How to Support a Roommate With Mental Health Issues

By Alicia Geigel

Many college students suffer from mental health issues, which can include depression, anxiety, and much more. In the 2020-2021 year alone, more than 60% of college students met the criteria for at least one mental health problem, according to the Healthy Minds Study. If you live with a roommate with mental health issues, you may be wondering how to be of support while not being overbearing or apathetic to their problems.

Here are six tips to help you be of support to a roommate dealing with mental health issues.

Student Roommates: How to Support a Roommate With Mental Health Issues

1. Recognize the Signs: When you have a roommate with mental health issues, it can be difficult to distinguish what is a bad day versus what is an ongoing problem. We all have days when we feel sad, angry, run-down, and anxious, that’s normal! When these strong feelings and emotions become a regular occurrence and they interfere with how your roommate functions, that is when it can be concerning. As a roommate, you may be wondering what signs to look for to determine how to best help your roommate. Though there are a lot of signs and symptoms to observe, here are a few verbal and emotional signs to make note of:
○ Jokes about self-harm or taking their own life
○ Feeling like no one cares about them
○ Claiming things would be better without them
○ Recurring feelings of sadness or depression
○ Little to no interest in activities
○ Oversleeping
○ Isolation
○ Lack of personal care or hygiene

2. Talk to Them: Approaching a roommate who is experiencing mental health issues can take some maneuvering, as you don’t want to overwhelm them or make things worse. Don’t let this fear make you avoid them or keep you from being a supportive roommate because that can really make them feel worse. First, approach them softly. Ask them how things are going in their life, how school is, etc. If they are open to talking, that’s great. If they are more reserved, then it’s a good idea to note that you’ve noticed their mood change, (i.e. that they’re sad, angry, anxious, etc.), and ask if they want to talk about how they’re feeling. Sometimes people think that talking about their problems burdens others, so be sure to tell them that they aren’t burdening you by sharing how they feel. Offering this kind of support can make them feel understood, validated, and cared about.

3. Respect Their Privacy: We all have experienced our fair share of stressors and strong emotions in life. Sometimes it feels good to have people by your side to be of support and distract you from your problems. Other times, it feels better to just have some alone time to meditate, pray, or clear your mind of what problems you may be facing. In the case that your roommate is experiencing mental health issues, there may be times that they want to be alone and have some privacy. Though it is good to be around to make sure they’re ok, it is also important that you respect their privacy when they want to be alone. Just as much as you don’t want to isolate them when they are down, you also don’t want to smother them with support if they need space. If they verbalize this and you don’t have reason to worry about them being harmful to themselves, give them the privacy they deserve and simply reiterate that you are here to support them when they need it.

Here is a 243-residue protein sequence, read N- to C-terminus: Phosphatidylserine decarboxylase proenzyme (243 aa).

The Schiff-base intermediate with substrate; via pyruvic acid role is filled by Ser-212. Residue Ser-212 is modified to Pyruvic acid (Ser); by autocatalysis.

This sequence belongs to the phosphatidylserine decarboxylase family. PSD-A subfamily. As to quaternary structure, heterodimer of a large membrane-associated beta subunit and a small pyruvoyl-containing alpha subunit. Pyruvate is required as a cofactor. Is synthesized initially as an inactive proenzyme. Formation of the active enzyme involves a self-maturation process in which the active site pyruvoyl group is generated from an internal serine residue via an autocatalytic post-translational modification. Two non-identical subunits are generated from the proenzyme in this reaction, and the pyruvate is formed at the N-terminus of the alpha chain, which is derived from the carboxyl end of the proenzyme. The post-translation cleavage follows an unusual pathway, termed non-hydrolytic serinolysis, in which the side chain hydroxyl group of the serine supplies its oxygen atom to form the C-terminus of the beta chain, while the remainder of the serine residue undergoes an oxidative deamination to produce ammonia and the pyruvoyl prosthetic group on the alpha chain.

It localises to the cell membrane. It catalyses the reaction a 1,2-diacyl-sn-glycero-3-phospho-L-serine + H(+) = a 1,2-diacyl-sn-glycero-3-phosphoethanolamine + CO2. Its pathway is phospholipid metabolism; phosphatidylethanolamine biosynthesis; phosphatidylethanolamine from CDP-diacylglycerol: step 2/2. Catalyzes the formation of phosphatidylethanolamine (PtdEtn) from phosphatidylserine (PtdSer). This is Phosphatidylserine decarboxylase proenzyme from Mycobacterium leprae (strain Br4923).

4. Show Them You Care: Showing up for a roommate who has mental health issues can look different from person to person, it all depends on who they are, what makes their life better, and what means the most to them. Outside of verbalizing your support to your roommate, it can mean a lot to them when you do little things to show them you care. This can be making a meal, like breakfast to get them ready for the day, or dinner to end a rough day. It can also be tidying up the apartment or dorm, leaving them a motivational or kind note before you leave for classes, or asking them if they want to watch a movie or take a walk together. These small acts of kindness can make them feel like they matter, and it can also make them feel loved.

5. Offer to Help Find Mental Health Resources: One significant way you can help support a roommate with mental health issues is by offering to search for mental health resources with them. Sometimes, you can only do so much, and your roommate might need help from a counselor, therapist, etc. to help get them on the right track. Offer to look for different options for them online, whether it’s through campus treatment counseling, virtual therapy services like Better Help, or through their insurance portal to find providers. If they don’t have insurance, there are several different ways to access therapy and mental health services as well.

6. Take Care of Yourself: Supporting a roommate with mental health problems can take a toll on your well-being at points. Throughout your time living together, be sure to take time to care for yourself. Talk to a trusted friend, family member, or counselor if you need extra support. Reserve some time to unwind and watch your favorite show or movie, go for a walk, treat yourself to your favorite restaurant, etc. Doing so helps you recharge and prevents you from getting burnt out.

Mental health is a sensitive subject, and it can be hard to deal with a roommate who is dealing with mental health problems of their own. There are several ways you can show support, and these tips can be a good starting point to help you be a supportive roommate during a difficult time.

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